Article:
So I procrastinate.

And I procrastinate some more.

Eventually six months has gone by and I still haven’t emailed my friend. If I didn’t want to write that email before, I certainly don’t want to now. Six months! It’ll be a novel!

So the problem continues to snowball and so on and so forth….you catch my drift.


I’m sure others out there come up against similar, if perhaps somewhat strange problems. Lets be honest, with peoples’ busy lives these days it can be difficult to keep in touch. When we get especially busy or wrapped up in a particular aspect of our lives, all but the closest of our allies tend to fall by the wayside as time goes flying by.

But social technologies have given us an easy solution to this problem. With truly very little effort on our part, we can keep up with what those that we’re interested in are doing and they can, likewise, keep up with us.

If I want to know what my good friend in Knoxville has been up to, I can go peruse her Facebook page. My roadie buddy who’s typically bouncing around the country? His daily goofy personality is right there on Twitter. I can keep up-to-date on what the entrepreneurs I follow are doing via a variety of social technologies and it also helps to ensure I’m staying in the loop on news and events.

These social outlets all make it considerably easier to keep ourselves appraised to what’s going on with not only our friends but especially within the communities that we are a part of or wish to be a part of. If not for them, I guarantee I would not have the privilege of attending the World Domination Summit in Portland this summer, an event that has the potential to change the course of my daily life in a significant way.

The Creation of Connections Beyond the Digital

Ultimately, for me, this is one of the biggest things that connecting on social media is all about.

handshakeMy upcoming trip to Portland reinforces this. I located and developed most of my real life heroes through the internet and social technologies. And I’ve already learned a ton simply from following their blog posts and their communications via Twitter, Facebook, etc.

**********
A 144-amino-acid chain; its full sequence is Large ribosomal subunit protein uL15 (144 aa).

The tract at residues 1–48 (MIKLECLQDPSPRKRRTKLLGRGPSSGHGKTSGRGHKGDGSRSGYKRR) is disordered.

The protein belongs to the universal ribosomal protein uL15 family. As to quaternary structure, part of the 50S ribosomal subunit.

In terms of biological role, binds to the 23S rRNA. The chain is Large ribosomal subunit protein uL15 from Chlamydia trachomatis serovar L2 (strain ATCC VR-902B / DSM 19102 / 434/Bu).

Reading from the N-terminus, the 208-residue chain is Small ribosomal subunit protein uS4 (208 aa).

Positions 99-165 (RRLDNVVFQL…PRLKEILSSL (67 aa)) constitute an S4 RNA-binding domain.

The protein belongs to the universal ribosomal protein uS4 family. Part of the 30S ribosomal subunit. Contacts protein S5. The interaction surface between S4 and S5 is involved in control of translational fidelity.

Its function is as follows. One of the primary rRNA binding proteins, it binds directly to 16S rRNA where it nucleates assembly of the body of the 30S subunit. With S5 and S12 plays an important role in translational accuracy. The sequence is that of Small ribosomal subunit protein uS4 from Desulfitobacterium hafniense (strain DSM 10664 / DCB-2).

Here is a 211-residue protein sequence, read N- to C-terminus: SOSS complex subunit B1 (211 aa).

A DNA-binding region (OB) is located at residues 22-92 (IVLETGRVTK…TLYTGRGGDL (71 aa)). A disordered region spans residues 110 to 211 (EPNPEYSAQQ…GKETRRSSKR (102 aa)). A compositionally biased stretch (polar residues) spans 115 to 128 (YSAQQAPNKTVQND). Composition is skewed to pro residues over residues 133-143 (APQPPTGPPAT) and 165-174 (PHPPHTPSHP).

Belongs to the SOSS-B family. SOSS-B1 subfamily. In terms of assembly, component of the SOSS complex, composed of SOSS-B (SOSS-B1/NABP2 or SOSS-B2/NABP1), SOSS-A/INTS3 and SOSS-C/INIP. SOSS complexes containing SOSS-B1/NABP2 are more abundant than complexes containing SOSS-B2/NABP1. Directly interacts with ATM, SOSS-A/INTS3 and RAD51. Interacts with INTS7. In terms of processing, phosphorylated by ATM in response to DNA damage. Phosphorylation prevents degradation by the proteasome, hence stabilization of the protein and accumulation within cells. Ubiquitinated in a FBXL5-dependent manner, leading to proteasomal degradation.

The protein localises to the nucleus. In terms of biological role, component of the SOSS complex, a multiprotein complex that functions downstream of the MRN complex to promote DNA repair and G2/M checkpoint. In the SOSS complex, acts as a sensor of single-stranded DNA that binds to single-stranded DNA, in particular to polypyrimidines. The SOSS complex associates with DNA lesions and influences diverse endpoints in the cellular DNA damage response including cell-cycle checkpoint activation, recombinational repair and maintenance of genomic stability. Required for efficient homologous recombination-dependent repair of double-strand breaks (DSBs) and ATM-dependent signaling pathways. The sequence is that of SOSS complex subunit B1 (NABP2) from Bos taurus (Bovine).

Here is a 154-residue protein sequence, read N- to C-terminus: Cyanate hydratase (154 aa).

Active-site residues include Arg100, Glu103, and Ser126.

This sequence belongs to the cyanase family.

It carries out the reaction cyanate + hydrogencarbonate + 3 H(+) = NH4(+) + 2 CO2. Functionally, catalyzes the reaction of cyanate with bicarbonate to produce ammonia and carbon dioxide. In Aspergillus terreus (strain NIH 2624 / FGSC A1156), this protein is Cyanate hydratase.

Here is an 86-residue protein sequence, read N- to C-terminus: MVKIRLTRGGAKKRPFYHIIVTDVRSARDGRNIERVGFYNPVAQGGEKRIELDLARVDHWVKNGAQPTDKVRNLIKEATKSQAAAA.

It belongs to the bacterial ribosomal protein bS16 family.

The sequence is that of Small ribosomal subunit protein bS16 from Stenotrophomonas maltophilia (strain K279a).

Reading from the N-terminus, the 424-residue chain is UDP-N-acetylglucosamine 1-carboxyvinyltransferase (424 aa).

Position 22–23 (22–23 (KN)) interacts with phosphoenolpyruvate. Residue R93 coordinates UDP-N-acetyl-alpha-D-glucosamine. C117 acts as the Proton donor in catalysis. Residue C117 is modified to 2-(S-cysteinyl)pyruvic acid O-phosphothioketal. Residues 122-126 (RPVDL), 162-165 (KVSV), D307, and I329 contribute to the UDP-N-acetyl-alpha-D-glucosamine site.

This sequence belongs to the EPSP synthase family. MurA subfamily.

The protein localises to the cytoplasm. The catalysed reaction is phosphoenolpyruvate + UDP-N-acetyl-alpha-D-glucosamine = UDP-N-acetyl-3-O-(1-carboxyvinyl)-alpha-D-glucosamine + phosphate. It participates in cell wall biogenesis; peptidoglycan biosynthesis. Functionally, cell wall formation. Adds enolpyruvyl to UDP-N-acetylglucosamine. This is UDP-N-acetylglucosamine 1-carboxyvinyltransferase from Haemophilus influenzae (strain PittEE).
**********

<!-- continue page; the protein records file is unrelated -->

Yet now, because of that digital connection, I am off to meet a couple of them in person in a little over a month. In what other world could that be made so easy than the digital one?!?

I feel that this kind of accessibility will continue to justify the mass amount of time we spend messing around on our computers.

All these people that are currently becoming a part of my digital world are just as likely to become a part of my physical world as my travels increase. My next trip to Spain? There are one or two reciprocating followers I have on Twitter that I would love to connect up with in person while I’m there. Similarly, if one of my followers were to be traveling through Chicago, I would certainly hope they would be interested in meeting me as well.

These technologies have changed us from individuals all out there, alone & scared, into a cohesive network, allowing us to learn and grow from one another and giving us a combined sense of purpose. With this level of accessibility, maybe we’ll never have to truly go at it all alone again.

 

How has social technology helped you make connections that otherwise would have been impossible? Please share!

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Filed under: Location Independence